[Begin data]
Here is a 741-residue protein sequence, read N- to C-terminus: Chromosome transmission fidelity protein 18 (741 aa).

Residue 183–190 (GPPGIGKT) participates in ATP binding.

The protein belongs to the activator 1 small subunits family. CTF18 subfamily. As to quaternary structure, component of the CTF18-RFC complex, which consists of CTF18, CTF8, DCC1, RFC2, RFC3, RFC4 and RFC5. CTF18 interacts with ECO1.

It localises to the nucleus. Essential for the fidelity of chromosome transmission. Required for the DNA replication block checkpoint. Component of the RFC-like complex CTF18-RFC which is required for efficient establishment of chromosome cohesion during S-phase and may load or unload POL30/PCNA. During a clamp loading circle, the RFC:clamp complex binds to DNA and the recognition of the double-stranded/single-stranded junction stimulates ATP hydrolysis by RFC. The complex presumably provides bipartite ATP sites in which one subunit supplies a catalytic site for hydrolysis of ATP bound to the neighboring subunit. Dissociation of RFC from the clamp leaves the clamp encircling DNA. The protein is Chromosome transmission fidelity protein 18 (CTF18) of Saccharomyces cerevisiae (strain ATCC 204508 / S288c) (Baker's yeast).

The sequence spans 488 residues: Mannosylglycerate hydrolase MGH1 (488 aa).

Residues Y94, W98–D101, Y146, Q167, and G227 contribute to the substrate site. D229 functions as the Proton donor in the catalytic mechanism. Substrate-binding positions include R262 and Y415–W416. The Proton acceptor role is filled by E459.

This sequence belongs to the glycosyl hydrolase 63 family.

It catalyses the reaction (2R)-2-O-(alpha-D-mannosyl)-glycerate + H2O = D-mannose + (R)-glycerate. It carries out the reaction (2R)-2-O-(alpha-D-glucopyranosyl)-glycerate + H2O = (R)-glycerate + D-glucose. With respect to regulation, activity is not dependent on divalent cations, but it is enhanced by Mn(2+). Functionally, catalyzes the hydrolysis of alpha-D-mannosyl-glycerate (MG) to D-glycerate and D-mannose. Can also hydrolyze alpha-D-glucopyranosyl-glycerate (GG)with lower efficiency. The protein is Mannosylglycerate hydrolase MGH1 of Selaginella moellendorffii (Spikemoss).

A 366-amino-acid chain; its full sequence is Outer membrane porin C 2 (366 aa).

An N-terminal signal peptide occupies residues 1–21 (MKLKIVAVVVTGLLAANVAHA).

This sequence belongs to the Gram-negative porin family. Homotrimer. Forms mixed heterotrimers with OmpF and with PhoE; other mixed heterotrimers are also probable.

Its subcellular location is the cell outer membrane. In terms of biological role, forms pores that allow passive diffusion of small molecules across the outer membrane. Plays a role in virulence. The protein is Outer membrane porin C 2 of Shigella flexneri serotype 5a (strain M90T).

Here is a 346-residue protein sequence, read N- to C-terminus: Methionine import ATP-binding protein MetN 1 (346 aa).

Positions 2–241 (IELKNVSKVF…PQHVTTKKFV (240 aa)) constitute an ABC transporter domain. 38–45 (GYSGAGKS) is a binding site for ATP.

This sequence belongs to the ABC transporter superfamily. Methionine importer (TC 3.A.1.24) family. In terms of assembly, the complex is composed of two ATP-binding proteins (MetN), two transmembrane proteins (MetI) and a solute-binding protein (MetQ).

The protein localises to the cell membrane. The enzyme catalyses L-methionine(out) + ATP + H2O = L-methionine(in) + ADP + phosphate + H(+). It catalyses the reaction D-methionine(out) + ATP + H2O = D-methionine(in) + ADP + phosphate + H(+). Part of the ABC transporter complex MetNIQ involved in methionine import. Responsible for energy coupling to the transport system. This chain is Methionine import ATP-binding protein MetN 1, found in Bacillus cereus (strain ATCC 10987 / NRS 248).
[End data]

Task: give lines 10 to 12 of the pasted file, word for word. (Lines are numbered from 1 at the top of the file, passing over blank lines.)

An N-terminal signal peptide occupies residues 1–21 (MKLKIVAVVVTGLLAANVAHA).

This sequence belongs to the Gram-negative porin family. Homotrimer. Forms mixed heterotrimers with OmpF and with PhoE; other mixed heterotrimers are also probable.

Its subcellular location is the cell outer membrane. In terms of biological role, forms pores that allow passive diffusion of small molecules across the outer membrane. Plays a role in virulence. The protein is Outer membrane porin C 2 of Shigella flexneri serotype 5a (strain M90T).